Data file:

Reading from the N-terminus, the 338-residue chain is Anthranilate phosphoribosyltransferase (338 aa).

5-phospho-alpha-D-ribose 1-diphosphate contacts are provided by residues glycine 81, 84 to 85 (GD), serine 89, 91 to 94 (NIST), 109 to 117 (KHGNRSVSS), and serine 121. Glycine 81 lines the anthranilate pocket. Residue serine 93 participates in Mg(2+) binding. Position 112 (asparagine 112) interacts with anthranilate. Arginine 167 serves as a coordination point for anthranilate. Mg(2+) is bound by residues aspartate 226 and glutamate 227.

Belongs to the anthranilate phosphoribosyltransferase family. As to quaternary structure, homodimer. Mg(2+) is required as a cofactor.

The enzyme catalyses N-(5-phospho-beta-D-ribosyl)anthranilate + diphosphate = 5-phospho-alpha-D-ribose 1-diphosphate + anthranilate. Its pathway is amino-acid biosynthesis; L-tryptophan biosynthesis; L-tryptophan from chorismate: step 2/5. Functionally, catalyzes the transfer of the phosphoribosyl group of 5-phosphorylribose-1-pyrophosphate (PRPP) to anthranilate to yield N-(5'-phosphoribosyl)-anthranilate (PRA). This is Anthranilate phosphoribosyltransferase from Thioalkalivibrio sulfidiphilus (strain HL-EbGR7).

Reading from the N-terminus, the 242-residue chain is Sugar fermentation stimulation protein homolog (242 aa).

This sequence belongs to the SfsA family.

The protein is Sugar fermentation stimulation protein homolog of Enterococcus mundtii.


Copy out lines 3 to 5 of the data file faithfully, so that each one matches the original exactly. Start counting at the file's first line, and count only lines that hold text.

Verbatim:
Belongs to the anthranilate phosphoribosyltransferase family. As to quaternary structure, homodimer. Mg(2+) is required as a cofactor.

The enzyme catalyses N-(5-phospho-beta-D-ribosyl)anthranilate + diphosphate = 5-phospho-alpha-D-ribose 1-diphosphate + anthranilate. Its pathway is amino-acid biosynthesis; L-tryptophan biosynthesis; L-tryptophan from chorismate: step 2/5. Functionally, catalyzes the transfer of the phosphoribosyl group of 5-phosphorylribose-1-pyrophosphate (PRPP) to anthranilate to yield N-(5'-phosphoribosyl)-anthranilate (PRA). This is Anthranilate phosphoribosyltransferase from Thioalkalivibrio sulfidiphilus (strain HL-EbGR7).

Reading from the N-terminus, the 242-residue chain is Sugar fermentation stimulation protein homolog (242 aa).